Elephants’ trunks “act like suitcases” by expanding to create more space, research has found.
The animals can dilate their nostrils, allowing them to store up to nine litres of water and can also suck up three litres per second, a speed 50 times greater than a human sneeze.
A study by the Georgia Tech College of Engineering sought to better understand the physics of how elephants use their trucks to move and manipulate air, water, food and other objects – while seeking to learn if the mechanics could inspire the creation of more efficient robots that use air motion to hold and move things.
While octopus use jets of water to move and archer fish shoot water above the surface to catch insects, the researchers found the pachyderms are the only animals able to use suction on land and water.
“An elephant eats about 400 pounds of food a day, but very little is known about how they use their trunks to pick up lightweight food and water for 18 hours, every day,” said Georgia Tech mechanical engineering PhD student Andrew Schulz, who led the study. “It turns out their trunks act like suitcases, capable of expanding when necessary.”
Mr Schulz and the Georgia Tech team worked with vets at Zoo Atlanta to study elephants as they ate various foods.
They observed how the elephants grabbed and collected large rutabaga cubes, but sucked up smaller cubes with a loud vacuuming sound before transferring the vegetables to its mouth.
To learn more about this suction, the researchers gave the elephants a tortilla chip and measured the applied force.
Sometimes the animal pressed down on the chip and breathed in, suspending it on the tip of its trunk without breaking it, while other times the elephant applied suction from a distance, drawing the chip to the edge of its trunk.
“An elephant uses its trunk like a Swiss Army Knife,” said David Hu, Mr Schulz’s advisor and a professor in Georgia Tech’s George W Woodruff School of Mechanical Engineering.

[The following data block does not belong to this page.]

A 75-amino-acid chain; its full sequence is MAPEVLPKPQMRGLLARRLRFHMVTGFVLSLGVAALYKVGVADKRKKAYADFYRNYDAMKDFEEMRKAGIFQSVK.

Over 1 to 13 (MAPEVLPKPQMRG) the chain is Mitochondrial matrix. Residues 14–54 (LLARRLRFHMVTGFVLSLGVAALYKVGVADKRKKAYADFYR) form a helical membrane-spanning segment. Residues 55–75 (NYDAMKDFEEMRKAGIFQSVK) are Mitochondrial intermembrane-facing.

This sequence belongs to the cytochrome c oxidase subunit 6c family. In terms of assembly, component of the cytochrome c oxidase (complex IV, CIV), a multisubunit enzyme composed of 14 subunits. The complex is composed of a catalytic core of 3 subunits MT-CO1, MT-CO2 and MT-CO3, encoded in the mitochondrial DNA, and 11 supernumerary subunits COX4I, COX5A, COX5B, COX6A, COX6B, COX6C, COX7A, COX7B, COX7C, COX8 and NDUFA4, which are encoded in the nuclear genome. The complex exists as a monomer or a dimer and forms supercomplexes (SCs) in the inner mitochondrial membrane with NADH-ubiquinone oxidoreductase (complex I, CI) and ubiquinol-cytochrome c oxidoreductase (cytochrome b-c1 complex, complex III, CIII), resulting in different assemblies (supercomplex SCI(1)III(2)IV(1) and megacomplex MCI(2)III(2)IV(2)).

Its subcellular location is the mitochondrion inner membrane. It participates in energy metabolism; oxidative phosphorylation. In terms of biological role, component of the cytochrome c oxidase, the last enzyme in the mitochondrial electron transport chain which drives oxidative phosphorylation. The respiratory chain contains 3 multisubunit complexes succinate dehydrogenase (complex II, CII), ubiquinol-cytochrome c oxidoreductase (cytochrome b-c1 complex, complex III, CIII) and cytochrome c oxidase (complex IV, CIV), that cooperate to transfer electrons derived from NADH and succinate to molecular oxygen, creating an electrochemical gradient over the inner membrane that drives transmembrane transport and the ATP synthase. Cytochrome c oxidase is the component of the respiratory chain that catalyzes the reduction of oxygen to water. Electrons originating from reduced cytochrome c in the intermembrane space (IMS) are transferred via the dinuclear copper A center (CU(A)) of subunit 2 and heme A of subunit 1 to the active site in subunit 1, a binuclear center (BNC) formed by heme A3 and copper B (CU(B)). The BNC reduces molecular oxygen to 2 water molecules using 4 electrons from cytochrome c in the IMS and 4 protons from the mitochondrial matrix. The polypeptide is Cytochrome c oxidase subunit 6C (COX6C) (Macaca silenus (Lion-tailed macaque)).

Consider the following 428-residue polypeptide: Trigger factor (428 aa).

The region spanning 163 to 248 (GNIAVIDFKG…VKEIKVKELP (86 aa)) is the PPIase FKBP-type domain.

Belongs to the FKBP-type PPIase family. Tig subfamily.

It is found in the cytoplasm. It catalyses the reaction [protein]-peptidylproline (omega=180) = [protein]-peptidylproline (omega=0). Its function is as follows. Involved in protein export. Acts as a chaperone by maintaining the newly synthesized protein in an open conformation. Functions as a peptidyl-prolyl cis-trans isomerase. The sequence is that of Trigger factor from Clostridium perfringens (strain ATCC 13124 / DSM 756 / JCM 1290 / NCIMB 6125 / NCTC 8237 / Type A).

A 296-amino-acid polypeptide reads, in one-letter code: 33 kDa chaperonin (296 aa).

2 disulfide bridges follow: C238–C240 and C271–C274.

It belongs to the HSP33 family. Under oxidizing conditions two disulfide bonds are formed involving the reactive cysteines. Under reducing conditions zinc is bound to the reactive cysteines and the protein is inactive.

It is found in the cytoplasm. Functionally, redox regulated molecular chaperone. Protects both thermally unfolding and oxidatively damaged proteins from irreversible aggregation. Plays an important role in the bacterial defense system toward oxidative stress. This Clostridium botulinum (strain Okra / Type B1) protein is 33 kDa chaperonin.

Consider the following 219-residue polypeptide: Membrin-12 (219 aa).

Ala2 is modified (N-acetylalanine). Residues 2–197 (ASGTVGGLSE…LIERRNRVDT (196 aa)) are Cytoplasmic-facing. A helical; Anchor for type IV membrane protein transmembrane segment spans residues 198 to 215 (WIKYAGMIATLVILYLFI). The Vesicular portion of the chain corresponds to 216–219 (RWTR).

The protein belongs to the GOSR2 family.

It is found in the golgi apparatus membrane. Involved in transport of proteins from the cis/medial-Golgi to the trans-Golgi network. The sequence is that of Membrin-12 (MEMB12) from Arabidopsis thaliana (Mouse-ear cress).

“It can detect scents and grab things. Other times it blows objects away like a leaf blower or sniffs them in like a vacuum.”
By watching elephants inhale liquid from an aquarium, the team were able to time the durations and measure the volume to find that in just 1.5 seconds the trunk sucked up 3.7 litres, or the equivalent of 20 toilets flushing simultaneously.
An ultrasonic probe used to take trunk wall measurements found an elephant is able to dilate its nostrils up to 30 per cent by contracting its inner trunk muscles, decreasing the thickness of the walls and expanding its nasal volume by 64 per cent.
“At first it didn’t make sense: an elephant’s nasal passage is relatively small and it was inhaling more water than it should,” said Mr Schulz.
“It wasn’t until we saw the ultrasonographic images and watched the nostrils expand that we realised how they did it. Air makes the walls open, and the animal can store far more water than we originally estimated.”
Based on the pressures applied, the team suggest elephants inhale at speeds that are comparable to Japan’s 300-mph bullet trains.
Mr Schulz said these unique characteristics have applications in soft robotics and conservation efforts.
“By investigating the mechanics and physics behind trunk muscle movements, we can apply the physical mechanisms — combinations of suction and grasping — to find new ways to build robots,” he said.
“In the meantime, the African elephant is now listed as endangered because of poaching and loss of habitat. Its trunk makes it a unique species to study. By learning more about them, we can learn how to better conserve elephants in the wild.”
The research paper “Suction feeding by elephants” is published in the Journal of the Royal Society Interface.